FIGURE 14 South America with sites discussed in the text. AG, Laguna de Agua Sucia; AN, Laguna Angel; AU, Mallín Aguado; AY, Lago Ayauchi; BR, Arroyo Las Brusquitas; BV, Serra de Boa Vista; CA, Laguna Carimagua; CH, Arroyo Sauce Chico; CJ, Carajas; CN, Caunahue; CR, Crominia; CU, Lagoa da Curuga B; EM, Agua Emendadas; EP, Laguna El Pinal; FU, Laguna Fúquene; GE, Serra Campos Gerais; HA, Harberton; HU, Laguna Huatacocha; IG, Morro da Igreja; IT, Morro de Itapeva; KU, Lago Kumpaka; LC, Cerro La China; LO, Laguna Loma Linda; MA, Santa Cruz de Mapaurí; MN, Pantano de Monica; MO, Lake Moriru; MR, Mariname; NC, Fortín Necochea; NE, Lagoa Serra Negra; OL, Lago dos Olhos; PA, Lake Pata; PE, Lago do Pires; PI, Laguna Piusbi (Chocó); PO, Pogo Grande; PR, La Primavera; PS, Laguna Divina Pastora; QU, Empalme Querandíes; RR, Serra do Rio Rastro; SA, Laguna Sardinas; SL, Salitre; ST, Lagoa Santa; SU, Lago Surara; TE, Laguna Santa Teressa.

FIGURE 14 South America with sites discussed in the text. AG, Laguna de Agua Sucia; AN, Laguna Angel; AU, Mallín Aguado; AY, Lago Ayauchi; BR, Arroyo Las Brusquitas; BV, Serra de Boa Vista; CA, Laguna Carimagua; CH, Arroyo Sauce Chico; CJ, Carajas; CN, Caunahue; CR, Crominia; CU, Lagoa da Curuga B; EM, Agua Emendadas; EP, Laguna El Pinal; FU, Laguna Fúquene; GE, Serra Campos Gerais; HA, Harberton; HU, Laguna Huatacocha; IG, Morro da Igreja; IT, Morro de Itapeva; KU, Lago Kumpaka; LC, Cerro La China; LO, Laguna Loma Linda; MA, Santa Cruz de Mapaurí; MN, Pantano de Monica; MO, Lake Moriru; MR, Mariname; NC, Fortín Necochea; NE, Lagoa Serra Negra; OL, Lago dos Olhos; PA, Lake Pata; PE, Lago do Pires; PI, Laguna Piusbi (Chocó); PO, Pogo Grande; PR, La Primavera; PS, Laguna Divina Pastora; QU, Empalme Querandíes; RR, Serra do Rio Rastro; SA, Laguna Sardinas; SL, Salitre; ST, Lagoa Santa; SU, Lago Surara; TE, Laguna Santa Teressa.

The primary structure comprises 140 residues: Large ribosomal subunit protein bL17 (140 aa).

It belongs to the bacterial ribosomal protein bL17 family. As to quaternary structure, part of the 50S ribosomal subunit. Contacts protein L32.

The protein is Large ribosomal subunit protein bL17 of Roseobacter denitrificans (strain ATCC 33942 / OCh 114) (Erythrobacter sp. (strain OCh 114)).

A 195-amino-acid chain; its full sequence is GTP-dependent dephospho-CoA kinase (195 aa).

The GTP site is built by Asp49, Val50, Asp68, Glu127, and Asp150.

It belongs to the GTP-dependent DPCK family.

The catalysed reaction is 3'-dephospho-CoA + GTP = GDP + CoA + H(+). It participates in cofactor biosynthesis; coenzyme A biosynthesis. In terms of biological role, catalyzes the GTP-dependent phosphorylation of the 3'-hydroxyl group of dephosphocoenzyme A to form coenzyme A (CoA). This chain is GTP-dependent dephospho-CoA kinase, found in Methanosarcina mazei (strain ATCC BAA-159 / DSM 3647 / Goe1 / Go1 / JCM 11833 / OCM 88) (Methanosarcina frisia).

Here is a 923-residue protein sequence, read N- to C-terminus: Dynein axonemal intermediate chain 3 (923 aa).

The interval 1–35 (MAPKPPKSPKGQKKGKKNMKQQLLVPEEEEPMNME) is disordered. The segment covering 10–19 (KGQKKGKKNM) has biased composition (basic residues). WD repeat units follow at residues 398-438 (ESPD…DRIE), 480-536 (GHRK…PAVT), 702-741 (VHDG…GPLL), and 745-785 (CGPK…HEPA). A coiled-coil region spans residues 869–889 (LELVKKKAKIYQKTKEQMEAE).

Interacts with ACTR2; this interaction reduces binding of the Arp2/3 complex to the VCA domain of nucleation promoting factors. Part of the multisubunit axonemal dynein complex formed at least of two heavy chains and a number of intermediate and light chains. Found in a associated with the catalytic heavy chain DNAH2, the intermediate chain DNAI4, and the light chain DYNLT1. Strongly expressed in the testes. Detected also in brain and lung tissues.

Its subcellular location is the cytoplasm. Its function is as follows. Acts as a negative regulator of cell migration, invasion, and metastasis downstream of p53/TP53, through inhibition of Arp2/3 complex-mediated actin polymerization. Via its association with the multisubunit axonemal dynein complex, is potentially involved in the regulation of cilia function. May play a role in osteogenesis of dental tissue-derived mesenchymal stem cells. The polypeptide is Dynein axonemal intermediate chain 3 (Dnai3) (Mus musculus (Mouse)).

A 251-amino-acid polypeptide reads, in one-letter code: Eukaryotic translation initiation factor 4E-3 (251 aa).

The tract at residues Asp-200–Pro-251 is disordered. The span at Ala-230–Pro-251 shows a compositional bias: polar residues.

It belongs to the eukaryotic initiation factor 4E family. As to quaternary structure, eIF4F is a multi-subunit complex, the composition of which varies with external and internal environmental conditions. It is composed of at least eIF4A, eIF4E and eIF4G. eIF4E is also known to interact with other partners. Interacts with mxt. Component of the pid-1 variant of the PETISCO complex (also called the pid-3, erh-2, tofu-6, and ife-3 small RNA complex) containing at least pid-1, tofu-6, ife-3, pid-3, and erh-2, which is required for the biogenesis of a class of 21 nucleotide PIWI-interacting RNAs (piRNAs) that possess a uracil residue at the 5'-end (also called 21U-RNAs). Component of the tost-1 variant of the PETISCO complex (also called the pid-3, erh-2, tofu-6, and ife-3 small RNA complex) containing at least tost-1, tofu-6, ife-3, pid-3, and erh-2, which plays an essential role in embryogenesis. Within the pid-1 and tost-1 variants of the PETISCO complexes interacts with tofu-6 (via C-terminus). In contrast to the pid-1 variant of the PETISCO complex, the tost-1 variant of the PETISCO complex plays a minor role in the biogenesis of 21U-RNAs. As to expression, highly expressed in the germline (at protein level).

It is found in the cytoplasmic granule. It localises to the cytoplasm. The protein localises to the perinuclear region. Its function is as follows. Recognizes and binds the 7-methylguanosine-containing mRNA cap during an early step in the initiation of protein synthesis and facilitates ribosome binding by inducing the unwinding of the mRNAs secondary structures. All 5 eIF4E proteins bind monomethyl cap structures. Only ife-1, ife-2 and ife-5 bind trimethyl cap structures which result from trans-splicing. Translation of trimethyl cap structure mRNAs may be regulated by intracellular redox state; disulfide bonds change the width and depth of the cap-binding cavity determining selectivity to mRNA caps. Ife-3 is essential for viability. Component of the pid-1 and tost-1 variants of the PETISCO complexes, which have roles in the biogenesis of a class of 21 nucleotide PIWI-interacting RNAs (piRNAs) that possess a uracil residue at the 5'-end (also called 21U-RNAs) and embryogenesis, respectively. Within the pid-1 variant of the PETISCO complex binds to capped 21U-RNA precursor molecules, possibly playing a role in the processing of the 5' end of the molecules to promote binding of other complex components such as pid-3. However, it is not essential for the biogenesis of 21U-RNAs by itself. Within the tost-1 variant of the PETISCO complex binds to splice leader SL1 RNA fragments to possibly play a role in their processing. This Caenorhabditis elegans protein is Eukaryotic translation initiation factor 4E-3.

na region has two dates: 7585 ± 75 14C yr B.P. for 165195 cm and 6065 ± 95 14C yr B.P. for 105-115 cm. Between ca. 11,500-10,000 and 5600 B.P., the proportions of woodland and grassland savanna changed repeat edly. After 5600 B.P., and especially during the last 3000 years, grassland savanna became dominant, suggesting drier conditions or stronger human influences on the savanna.

Sprra Hamnns Coráis
FIGURE 15 Representative pollen diagrams from the South American lowlands: Laguna Sardinas (Behling and Hooghiemstra, 1998), Lago do Pires (Behling, 1995a), and Serra Campos Gerais (Behling, 1997b, 1998).

19.4.4. Choco Rain Forest in the Pacific Lowland (Colombia)

The pollen record from Laguna Piusbi in the south Colombian Pacific lowlands is the first studied site providing a Holocene history of the Colombian Choco rain forest area (Behling et al., 1998). An earthquake or other catastrophic neotectonic event may have formed the closed lake basin probably ca. 4900 B.P. Pollen and spore data illustrate a very diverse floral composition of the tropical rain forest. The Chocó rain forest ecosystem has been very stable, and no marked changes have occurred since the beginning of the record in the middle Holocene. A very humid climate (annual precipita tion is >7000 mm) has maintained the high biodiversity and stability of the Chocó rain forest.